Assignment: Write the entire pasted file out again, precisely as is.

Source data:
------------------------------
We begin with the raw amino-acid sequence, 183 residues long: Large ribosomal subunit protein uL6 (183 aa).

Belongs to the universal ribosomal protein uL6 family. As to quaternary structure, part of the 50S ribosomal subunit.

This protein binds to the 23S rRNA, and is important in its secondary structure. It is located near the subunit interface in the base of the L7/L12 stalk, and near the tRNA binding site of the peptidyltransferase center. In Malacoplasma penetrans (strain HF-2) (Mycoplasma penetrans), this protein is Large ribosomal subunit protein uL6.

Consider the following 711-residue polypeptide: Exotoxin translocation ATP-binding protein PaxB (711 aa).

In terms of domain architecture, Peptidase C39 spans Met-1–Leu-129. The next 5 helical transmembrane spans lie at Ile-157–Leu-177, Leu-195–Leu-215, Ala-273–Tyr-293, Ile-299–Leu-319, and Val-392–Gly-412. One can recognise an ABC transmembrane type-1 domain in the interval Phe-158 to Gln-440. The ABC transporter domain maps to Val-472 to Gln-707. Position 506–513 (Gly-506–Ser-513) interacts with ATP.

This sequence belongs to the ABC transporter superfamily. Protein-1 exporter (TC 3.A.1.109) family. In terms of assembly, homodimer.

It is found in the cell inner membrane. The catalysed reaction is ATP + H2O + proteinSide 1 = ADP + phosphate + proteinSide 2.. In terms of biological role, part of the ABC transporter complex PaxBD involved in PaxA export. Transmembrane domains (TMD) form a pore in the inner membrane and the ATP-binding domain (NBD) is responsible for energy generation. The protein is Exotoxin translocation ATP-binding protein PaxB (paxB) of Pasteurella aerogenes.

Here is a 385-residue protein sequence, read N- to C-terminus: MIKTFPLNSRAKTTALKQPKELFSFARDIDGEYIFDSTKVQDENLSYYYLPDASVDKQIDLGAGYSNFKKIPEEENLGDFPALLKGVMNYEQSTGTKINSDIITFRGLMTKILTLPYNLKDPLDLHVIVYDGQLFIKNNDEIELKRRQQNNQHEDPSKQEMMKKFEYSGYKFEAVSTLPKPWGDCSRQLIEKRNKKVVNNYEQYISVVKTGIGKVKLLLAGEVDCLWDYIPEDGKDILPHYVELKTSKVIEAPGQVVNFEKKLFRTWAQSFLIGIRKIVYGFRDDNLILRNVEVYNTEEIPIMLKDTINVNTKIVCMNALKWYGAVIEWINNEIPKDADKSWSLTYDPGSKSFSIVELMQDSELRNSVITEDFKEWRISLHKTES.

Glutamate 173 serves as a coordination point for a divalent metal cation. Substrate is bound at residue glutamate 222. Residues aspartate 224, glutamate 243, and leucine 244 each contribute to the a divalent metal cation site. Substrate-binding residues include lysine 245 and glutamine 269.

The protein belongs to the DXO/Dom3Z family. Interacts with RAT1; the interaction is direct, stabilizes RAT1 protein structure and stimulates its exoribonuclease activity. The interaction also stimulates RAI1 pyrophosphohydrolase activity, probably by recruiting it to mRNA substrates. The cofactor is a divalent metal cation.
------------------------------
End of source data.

We begin with the raw amino-acid sequence, 183 residues long: Large ribosomal subunit protein uL6 (183 aa).

Belongs to the universal ribosomal protein uL6 family. As to quaternary structure, part of the 50S ribosomal subunit.

This protein binds to the 23S rRNA, and is important in its secondary structure. It is located near the subunit interface in the base of the L7/L12 stalk, and near the tRNA binding site of the peptidyltransferase center. In Malacoplasma penetrans (strain HF-2) (Mycoplasma penetrans), this protein is Large ribosomal subunit protein uL6.

Consider the following 711-residue polypeptide: Exotoxin translocation ATP-binding protein PaxB (711 aa).

In terms of domain architecture, Peptidase C39 spans Met-1–Leu-129. The next 5 helical transmembrane spans lie at Ile-157–Leu-177, Leu-195–Leu-215, Ala-273–Tyr-293, Ile-299–Leu-319, and Val-392–Gly-412. One can recognise an ABC transmembrane type-1 domain in the interval Phe-158 to Gln-440. The ABC transporter domain maps to Val-472 to Gln-707. Position 506–513 (Gly-506–Ser-513) interacts with ATP.

This sequence belongs to the ABC transporter superfamily. Protein-1 exporter (TC 3.A.1.109) family. In terms of assembly, homodimer.

It is found in the cell inner membrane. The catalysed reaction is ATP + H2O + proteinSide 1 = ADP + phosphate + proteinSide 2.. In terms of biological role, part of the ABC transporter complex PaxBD involved in PaxA export. Transmembrane domains (TMD) form a pore in the inner membrane and the ATP-binding domain (NBD) is responsible for energy generation. The protein is Exotoxin translocation ATP-binding protein PaxB (paxB) of Pasteurella aerogenes.

Here is a 385-residue protein sequence, read N- to C-terminus: MIKTFPLNSRAKTTALKQPKELFSFARDIDGEYIFDSTKVQDENLSYYYLPDASVDKQIDLGAGYSNFKKIPEEENLGDFPALLKGVMNYEQSTGTKINSDIITFRGLMTKILTLPYNLKDPLDLHVIVYDGQLFIKNNDEIELKRRQQNNQHEDPSKQEMMKKFEYSGYKFEAVSTLPKPWGDCSRQLIEKRNKKVVNNYEQYISVVKTGIGKVKLLLAGEVDCLWDYIPEDGKDILPHYVELKTSKVIEAPGQVVNFEKKLFRTWAQSFLIGIRKIVYGFRDDNLILRNVEVYNTEEIPIMLKDTINVNTKIVCMNALKWYGAVIEWINNEIPKDADKSWSLTYDPGSKSFSIVELMQDSELRNSVITEDFKEWRISLHKTES.

Glutamate 173 serves as a coordination point for a divalent metal cation. Substrate is bound at residue glutamate 222. Residues aspartate 224, glutamate 243, and leucine 244 each contribute to the a divalent metal cation site. Substrate-binding residues include lysine 245 and glutamine 269.

The protein belongs to the DXO/Dom3Z family. Interacts with RAT1; the interaction is direct, stabilizes RAT1 protein structure and stimulates its exoribonuclease activity. The interaction also stimulates RAI1 pyrophosphohydrolase activity, probably by recruiting it to mRNA substrates. The cofactor is a divalent metal cation.